Does Anyone Know What These Words Mean?
Over the course of three years, federal workers have been hearing these words floating around and buzzing at the water cooler, while conversations abound in newsprint, media, and blogs—three words which threaten their livelihood, all summed up in the “F” word: furlough. When government employees hear this word, it often surfaces hand-in-hand with one of the other two: non-essential and non-excepted.
All these words explained in layman’s terms: shut up and work if you are “essential” or “excepted.” In the “kinder, gentler” 1990s and early 2000s the fact that some employees were considered essential employees made sense. But then the non-essential employees had a hissy fit because their feelings got hurt over being termed “non-essential.” Now the new label for those to put up or shut up during the shutdown is “excepted,” as if that term is clearer as to their value than “essential,” and as if “non-excepted” is way more sensitive a term than “non-essential federal employee.” They both boil down to the same thing. The government is funny that way . . . much ado about nothing, so it seems?
You would think a Nobel Peace Prize physicist, whose life’s motivation and passion it is to make changes for humankind, would be essential/excepted . . . as hysterically funny as this may seem, the answer is nope . . . ordered not to work on any projects or report to work. The Associated Press reported that David Wineland, a 2012 Nobel Prize winner, was furloughed during the shutdown. While a physicist with the National Institute of Standards and Technology, Wineland won the Nobel Prize in Physics for his “ground-breaking experimental methods that enable measuring and manipulation of individual quantum systems.” Nevertheless, Wineland was deemed non-essential, and was relieved from duty as a result of the government shutdown.
Here’s the deal, according to Wikipedia:
“Most civilian positions in the federal government of the United States are part of the competitive service, where applicants must compete with other applicants in open competition under the merit system administered by the Office of Personnel Management. However, some agencies (and some positions within other agencies) are excluded from these provisions. Although they primarily operate on a merit basis also, they have their own hiring systems and evaluation criteria. These agencies are called excepted service agencies and such positions are part of the excepted civil service. The primary common denominator of many of these agencies and positions is that they have national security and/or intelligence functions.”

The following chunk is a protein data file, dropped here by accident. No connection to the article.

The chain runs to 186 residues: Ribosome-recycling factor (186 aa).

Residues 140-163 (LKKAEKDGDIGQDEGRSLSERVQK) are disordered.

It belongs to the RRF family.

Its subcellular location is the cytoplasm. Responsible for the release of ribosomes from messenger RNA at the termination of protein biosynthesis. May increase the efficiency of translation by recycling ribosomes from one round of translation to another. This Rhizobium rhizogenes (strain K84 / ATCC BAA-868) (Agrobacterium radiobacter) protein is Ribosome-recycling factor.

Meanwhile, after trying to figure out if you are a “put up and shut up” employee or a “shut down and shut out” one, neither has any redeeming value as far as I’m concerned, because it all is such an inhuman political tool, not unlike dangling a baby off a balcony or a baby circling the drain with the bath water!
As if the first two or three weeks were not enough to endure, alarmingly, not one community organization in this area opened up their heart in an effort to help those families in dire need to maintain their livelihood, other than the Cross Valley Federal Credit Union. Ten days into the shutdown, the FCU began offering a zero-interest, no-payment-for-ninety-day loan. Makes one think, when after all the outreach programs that Social Security and other federal government agencies have provided within the Wyoming Valley for decades, no business owners found zero pay shutdown work until the arm wrestling in Congress is finally over . . . for over 70,000 workers within Pennsylvania . . . and the nation’s top five employer (federaldata.gov) . . . a five alarm fire, a crisis?
The “suffer in silence” mindset in Northeastern Pennsylvania seems to be that of every man, woman, and family for themselves . . . You’ll get back on track; we’ve got savings, so we’ll be ok. In contrast, a great majority of businesses in the DC area are offering a variety of freebies and deals to get the federal working class back on their feet while they ride out the storm.
But no, not in our backyard. Not one sandwich, slice of pizza, crust of bread, can of soup, tank of gas, for those who have to work, for those who have worked in the community for twenty or thirty years in the government, and who have supported these businesses within the community for the same amount of time. Nada . . . zip!
Why is there a law to furlough, without pay, anyone who agrees to government rules to allow politicians to come out and play, while their support base is grounded? There is something evil in the design of it all.
Hopefully, with the full resumption of federal operations in mid-October, government will stop playing their games for good, and all those nasty words—furlough, non-essential, non-excepted, essential, and excepted—will go by the wayside. But something tells me this new normal and low of politics is here to stay!